In Kawangware, rich man’s disease threatens populace

Monday, May 4th, 2020 00:00 |
Queue after the government kicked off the Covid-19 mass testing. Photo/PD/JOHN OCHIENG

It is Saturday afternoon at Kawangware Congo Stage and everyone is going about their business unperturbed by the fact that the area has recorded 22 Covid-19 cases and the suburb is now one of the city’s hotspots.

Two more people in Kawangware tested positive yesterday, three days after the mass testing exercise started in the area. 

The two were among 30 people who tested positive yesterday, pushing the number of Covid-19 cases in the country to 465. 

At least 11 out of the new cases in Kawangware have been traced to one contact —a medical worker contracted by the Ministry of Health.

Health CAS Rashid Aman yesterday expressed concern over the low turnout of residents for the targeted testing exercise.

The ministry had targeted 2,000 people but only 803 came out to be tested.

Low turnout was experienced in Eastleigh another hotspot where only 494 came out to be tested against a targeted 3,000.

“The ministry has acquired the capacity to undertake targeted testing but the willingness of the people to be tested is low. I want to appeal to Kenyans to willingly come forward to be tested. If we have to flatten the curve, mass testing will be the best option,” said Aman.

 The CAS said the test will be conducted free of charge.

 A visit to Kawangware, however, paints a picture of a community not yet ready to come to terms with the reality that the disease is slowly spreading in their midst.

At the Congo Stage, matatu conductors shout their voices hoarse calling out customers while a man without a mask stands outside a hotel cooking chapati. 

Peeking through the sheer curtain you will see a few customers waiting to be served, in direct contravention of the health ministry’s directive that hotels should not open doors to the public until they comply with Covid-19 protocols that require restaurants to test their employees, observe social distancing, take customers’ temperature and ensure that everyone patronising their facilities is wearing a mask. 

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A few metres away, another man is selling roast maize and engaging a customer in banter. Both are wearing masks – not on their faces but their chins.  

Pius Fundi, a welder who has lived in Kawangware for the past 15 years, says most people in the area still don’t understand what coronavirus is.

“We only see on television that Corona has landed in Kawangware, but personally I am yet to witness it in my family. Everyone is healthy. To us, coronavirus remains a foreign term,” said Fundi.

Fundi is not alone. Next to his shop is Felister Akinyi, a fishmonger. Akinyi has a running nose and is not wearing a face mask. She claims the piece of cloth makes it difficult for her to breath.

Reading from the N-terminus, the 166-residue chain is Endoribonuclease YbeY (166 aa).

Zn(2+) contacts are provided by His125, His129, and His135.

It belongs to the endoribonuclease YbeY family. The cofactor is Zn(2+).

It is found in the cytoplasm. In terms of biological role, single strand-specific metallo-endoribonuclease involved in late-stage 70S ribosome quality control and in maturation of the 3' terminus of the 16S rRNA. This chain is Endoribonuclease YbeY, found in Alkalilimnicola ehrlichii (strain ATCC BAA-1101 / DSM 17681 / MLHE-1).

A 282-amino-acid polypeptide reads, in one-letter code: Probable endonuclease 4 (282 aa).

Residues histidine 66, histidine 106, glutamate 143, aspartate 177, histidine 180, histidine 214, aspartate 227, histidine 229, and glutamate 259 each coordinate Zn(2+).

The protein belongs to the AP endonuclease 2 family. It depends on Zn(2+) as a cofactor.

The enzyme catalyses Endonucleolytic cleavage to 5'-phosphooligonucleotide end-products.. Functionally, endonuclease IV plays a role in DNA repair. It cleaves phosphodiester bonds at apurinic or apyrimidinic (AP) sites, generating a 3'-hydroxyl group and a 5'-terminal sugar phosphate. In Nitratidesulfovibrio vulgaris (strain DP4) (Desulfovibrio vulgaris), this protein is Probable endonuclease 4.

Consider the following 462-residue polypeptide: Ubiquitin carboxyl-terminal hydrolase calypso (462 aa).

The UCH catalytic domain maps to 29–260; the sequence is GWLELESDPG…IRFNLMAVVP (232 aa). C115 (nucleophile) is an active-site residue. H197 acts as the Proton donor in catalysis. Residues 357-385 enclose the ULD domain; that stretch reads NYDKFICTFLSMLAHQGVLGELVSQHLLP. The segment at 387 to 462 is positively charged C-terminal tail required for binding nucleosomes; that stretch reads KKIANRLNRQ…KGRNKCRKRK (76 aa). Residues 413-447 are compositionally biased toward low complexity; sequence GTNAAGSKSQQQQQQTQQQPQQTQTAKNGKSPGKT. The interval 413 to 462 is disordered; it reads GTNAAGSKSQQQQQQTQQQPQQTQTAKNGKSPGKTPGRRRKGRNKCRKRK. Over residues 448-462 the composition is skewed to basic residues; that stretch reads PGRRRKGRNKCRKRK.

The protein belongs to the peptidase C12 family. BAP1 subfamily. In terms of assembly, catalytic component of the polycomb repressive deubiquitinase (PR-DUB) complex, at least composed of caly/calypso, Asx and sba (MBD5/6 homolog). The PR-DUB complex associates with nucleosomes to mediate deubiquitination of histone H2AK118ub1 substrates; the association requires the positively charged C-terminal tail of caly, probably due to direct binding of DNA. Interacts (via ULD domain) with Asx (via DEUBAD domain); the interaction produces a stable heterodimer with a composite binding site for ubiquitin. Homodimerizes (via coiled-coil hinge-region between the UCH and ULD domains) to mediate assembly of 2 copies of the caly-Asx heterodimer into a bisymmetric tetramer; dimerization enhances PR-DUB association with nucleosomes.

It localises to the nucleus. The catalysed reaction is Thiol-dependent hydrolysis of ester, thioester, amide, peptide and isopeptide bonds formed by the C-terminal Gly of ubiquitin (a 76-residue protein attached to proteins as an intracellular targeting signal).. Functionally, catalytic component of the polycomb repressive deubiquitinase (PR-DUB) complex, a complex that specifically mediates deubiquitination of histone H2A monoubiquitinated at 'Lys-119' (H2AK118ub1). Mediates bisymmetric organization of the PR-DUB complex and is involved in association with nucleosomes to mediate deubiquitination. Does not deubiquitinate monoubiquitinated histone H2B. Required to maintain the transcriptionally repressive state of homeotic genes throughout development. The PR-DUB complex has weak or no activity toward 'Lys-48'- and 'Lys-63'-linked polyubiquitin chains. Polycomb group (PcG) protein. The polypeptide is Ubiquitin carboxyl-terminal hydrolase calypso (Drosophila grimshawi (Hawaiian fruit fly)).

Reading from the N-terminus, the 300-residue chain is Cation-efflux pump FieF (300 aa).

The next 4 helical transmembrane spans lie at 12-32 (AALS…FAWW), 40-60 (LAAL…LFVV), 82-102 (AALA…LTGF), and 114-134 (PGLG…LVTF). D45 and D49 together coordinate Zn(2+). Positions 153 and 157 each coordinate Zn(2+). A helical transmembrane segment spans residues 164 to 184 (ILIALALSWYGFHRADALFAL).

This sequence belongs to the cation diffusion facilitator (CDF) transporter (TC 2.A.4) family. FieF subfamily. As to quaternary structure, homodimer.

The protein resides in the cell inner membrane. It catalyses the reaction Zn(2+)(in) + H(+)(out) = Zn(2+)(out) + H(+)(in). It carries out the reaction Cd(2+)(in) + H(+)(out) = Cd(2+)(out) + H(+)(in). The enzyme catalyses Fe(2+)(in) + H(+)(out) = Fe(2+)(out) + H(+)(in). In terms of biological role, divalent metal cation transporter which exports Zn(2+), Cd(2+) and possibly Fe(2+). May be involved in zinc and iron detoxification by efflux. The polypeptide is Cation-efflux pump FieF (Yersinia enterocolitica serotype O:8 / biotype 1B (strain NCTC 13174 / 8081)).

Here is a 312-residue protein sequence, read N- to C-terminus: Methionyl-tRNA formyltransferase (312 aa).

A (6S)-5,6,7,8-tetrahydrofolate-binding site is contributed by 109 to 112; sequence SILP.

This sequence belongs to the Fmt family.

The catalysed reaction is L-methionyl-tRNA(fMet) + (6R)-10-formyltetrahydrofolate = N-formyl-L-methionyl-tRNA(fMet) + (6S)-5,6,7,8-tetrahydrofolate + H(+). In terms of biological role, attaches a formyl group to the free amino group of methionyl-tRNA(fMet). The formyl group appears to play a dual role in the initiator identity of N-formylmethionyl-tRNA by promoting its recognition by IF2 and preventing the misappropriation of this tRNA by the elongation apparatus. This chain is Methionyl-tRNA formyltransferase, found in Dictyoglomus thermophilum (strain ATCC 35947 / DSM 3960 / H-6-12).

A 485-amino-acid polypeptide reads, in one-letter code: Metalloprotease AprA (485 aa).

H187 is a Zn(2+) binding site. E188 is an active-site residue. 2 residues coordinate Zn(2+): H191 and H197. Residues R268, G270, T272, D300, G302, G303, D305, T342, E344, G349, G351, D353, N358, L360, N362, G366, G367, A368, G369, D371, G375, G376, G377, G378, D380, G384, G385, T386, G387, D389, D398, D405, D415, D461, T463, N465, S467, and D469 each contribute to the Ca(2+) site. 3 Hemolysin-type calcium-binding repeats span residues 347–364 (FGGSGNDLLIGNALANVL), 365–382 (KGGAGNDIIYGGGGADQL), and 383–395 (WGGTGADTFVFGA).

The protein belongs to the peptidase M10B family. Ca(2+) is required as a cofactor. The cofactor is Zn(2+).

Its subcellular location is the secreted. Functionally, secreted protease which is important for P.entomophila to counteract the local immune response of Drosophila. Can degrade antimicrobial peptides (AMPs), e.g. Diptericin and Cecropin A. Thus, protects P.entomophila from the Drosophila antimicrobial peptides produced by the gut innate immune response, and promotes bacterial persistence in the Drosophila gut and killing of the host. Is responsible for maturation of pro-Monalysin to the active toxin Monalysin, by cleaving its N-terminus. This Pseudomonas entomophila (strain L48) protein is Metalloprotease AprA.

“I only put this thing (face mask) on when I see a policeman approaching. I prefer having it inside my pocket.  This government is eating our money in the name of coronavirus,” an angry Akinyi says.

Interestingly, nine out of 10 people you meet here are wearing masks on their chin.  

According to the latest data released by the Kenya National Bureau of Statistics (KNBS), Kawangware has a population of 291,565 people, which means that if most people are disregarding government directives on Covid-19, the area is at risk of becoming an epicentre of the disease.

At Kawangware 56, illegal liqour, chang’aa, dens operate freely.

Revellers at one of the corrugated metal sheet joints sit close to each other sipping busaa, an alcoholic drink made from maize, from the same pot.

Others are standing in clusters outside the joint talking animatedly.

Hii Corona ni ya wadosi. Hapa sisi wote ni masufferer, tutatoa wapi hii kitu (Corona is for the rich. Here we are all hustlers. How will we contract this disease),” shouts Peter Ombachi, one of the revellers.

Environment CS Keriako Tobiko, who visited Kawangware on Saturday to check the sewerage system, came face-to-face with the attitude residents have towards the disease. Most of them were not wearing facemasks.

“I can’t understand why these people are walking without facemasks at a time when we are facing such a serious threat. Somebody should explain to me why this is happening,” he protested.

For many residents of Kawangware, which borders the leafy suburbs of Lavington, coronavirus is the least of their concerns. “They are telling us to put on facemasks but they are not providing us with food to eat,” said Beatrice Mueni.

Clearer picture

Area MP Simba Arati, says he is working with the government to ensure the virus is contained.  

He said they had installed 120 washing points in the five villages.

“I am concerned by the rising cases and that’s why from my office I am doing everything I can to support my constituents. From Monday, my team will be on the ground trying to offer any support especially the face masks which are still a big problem for them,” said Arati.

The Health Ministry has sent different surveillance teams on the ground and the mass testing started on Friday.

In the daily Covid-19 briefings on Saturday, Acting Director for Health Dr Patrick Amoth said mass testing in Kawangware, Eastleigh and Mvita in Mombasa would give a clearer picture of the Covid-19 situation in the country.

However, some of the Kawangware residents are shunning the tests out of fear of being taken to forced quarantine if they are diagnosed with the disease while others say the test is painful.

“I am worried about my daughter. If they discover I have the virus, I have to go into quarantine yet I have no one to take care of her,” said Elishiba Nyongesa.

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